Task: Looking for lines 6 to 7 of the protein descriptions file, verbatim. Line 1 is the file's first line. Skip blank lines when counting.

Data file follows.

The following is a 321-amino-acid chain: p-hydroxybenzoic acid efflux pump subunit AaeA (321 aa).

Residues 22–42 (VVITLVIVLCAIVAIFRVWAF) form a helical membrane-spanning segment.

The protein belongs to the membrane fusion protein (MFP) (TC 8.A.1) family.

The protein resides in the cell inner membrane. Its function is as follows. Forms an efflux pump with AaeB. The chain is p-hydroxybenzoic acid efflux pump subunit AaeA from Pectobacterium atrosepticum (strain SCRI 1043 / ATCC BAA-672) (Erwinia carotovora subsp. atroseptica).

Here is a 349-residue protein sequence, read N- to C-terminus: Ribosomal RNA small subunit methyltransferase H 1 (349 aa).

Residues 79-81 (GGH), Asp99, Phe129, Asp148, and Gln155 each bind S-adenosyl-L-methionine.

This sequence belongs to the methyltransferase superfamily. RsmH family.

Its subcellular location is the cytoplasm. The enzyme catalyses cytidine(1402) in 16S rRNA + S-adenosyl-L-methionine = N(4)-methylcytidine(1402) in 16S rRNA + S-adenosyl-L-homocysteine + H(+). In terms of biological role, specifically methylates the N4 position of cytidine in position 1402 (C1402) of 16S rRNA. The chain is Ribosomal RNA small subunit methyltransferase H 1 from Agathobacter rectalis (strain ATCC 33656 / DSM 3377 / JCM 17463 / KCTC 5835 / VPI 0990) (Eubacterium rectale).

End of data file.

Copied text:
Residues 79-81 (GGH), Asp99, Phe129, Asp148, and Gln155 each bind S-adenosyl-L-methionine.

This sequence belongs to the methyltransferase superfamily. RsmH family.